Image result for Dracula book coverTitle: Dracula
Author: Bram Stoker
Genre: Classic Gothic/Horror
Pages: 416
Rating: 4 of 5

This book that originally popularized the “sexy vampire”  doesn’t have as much to offer thematically as the equally classic Frankenstein, but I found it creepier and a lot more fun to read. Stoker was definitely sexist (and shows flashes of other common prejudices of his day), and there’s the usual Gothic ramblings and melodrama, but if you can just roll your eyes at the worst of it, it’s well worth a read.

Title: The Thin Man
Author: Dashiell Hammett
Genre: Hardboiled Detective
Pages: 201
Rating: 4.5 of 5

If Oscar Wilde had written  hardboiled/noir fiction this is how it would have turned out. The interplay between perpetually-tipsy ex-detective Nick Charles and his young wife, Norah is reminiscent of Wilde’s characters who say “wicked” things just to get a rise out of people…all this while solving the usual Hammett-style case. I didn’t care for this the first time I read it because I didn’t catch Nick’s slightly tongue-in-cheek tone, but after seeing William Powell’s portrayal of Nick Charles in the 1934 Thin Man movie, it made more sense and I really enjoyed it.

Title: Poems of Heaven & Hell from Ancient Mesopotamia
Translator: N. K. Sandars
Genre: Ancient Religious/Narrative Poetry
Pages: 192
Rating: 4 of 5

A large part of the page count for this book is commentary by the translator, much of which is helpful even if it does necessarily include a bit of speculation. For me, the poetry itself (the longest one is the Enuma Elish / Babylonian creation account) provides interesting background for what various people in the Old Testament would have believed (e.g. Abraham and his family when they lived in “Ur of the Chaldees”).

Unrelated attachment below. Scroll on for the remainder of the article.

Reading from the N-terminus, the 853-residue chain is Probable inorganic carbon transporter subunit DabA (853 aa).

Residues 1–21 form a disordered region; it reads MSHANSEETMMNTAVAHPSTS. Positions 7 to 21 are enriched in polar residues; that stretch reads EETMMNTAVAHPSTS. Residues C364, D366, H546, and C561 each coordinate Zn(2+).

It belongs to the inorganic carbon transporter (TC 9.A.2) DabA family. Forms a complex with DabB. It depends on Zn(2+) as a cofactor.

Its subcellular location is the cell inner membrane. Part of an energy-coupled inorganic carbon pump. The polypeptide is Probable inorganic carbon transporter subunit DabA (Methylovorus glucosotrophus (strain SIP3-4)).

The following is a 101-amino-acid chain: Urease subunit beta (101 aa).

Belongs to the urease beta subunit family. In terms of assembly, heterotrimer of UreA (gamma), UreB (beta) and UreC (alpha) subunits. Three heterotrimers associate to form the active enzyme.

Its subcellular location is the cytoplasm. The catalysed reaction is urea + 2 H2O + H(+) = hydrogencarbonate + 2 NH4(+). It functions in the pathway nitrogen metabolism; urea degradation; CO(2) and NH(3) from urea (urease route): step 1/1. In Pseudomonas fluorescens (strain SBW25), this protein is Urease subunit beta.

Black Wings Has My AngelTitle: Black Wings Has My Angel
Author: Eliot Chaze
Genre: Crime Noir
Pages: 154
Rating: 3.5 of 5

This is a fairly typical crime-spiral-of-self-destruction novel on the same order as The Postman Always Rings Twice or Thieves Like Us (or the real life Bonnie and Clyde). There’s not a lot to say about it other than it’s a competently executed example of the genre.

Ten Days in a Mad-House by [Bly, Nellie]Title: Ten Days in a Madhouse
Author: Nellie Bly
Genre: Exposé
Pages: 110
Rating: 4 of 5

In the late 19th century, journalist Nellie Bly deliberately got herself committed to the Women’s Lunatic Asylum on Blackwell Island. Her report of the callous treatment of the women there (many of whom she believed to be perfectly sane) is deeply disturbing. Apparently the publication of her observations resulted in NYC earmarking an additional $1 million for helping these women, but I don’t know if there were any lasting reforms.

Title: The Great God Pan
Author: Arthur Machen
Genre: Horror/Weird
Pages: 84
Rating: 3.5 of 5

This story deeply influenced other horror writers, especially in the field of cosmic horror (that “something incomprehensible/evil/wholly other is ‘out there'” themed sub-genre). As with some genre-defining stories I didn’t find it as enjoyable as the works of authors who refined the formula (e.g. H. P. Lovecraft), but it was still interesting, if rather predictable and verbose.

Title: Othello
Author: William Shakespeare
Genre: Play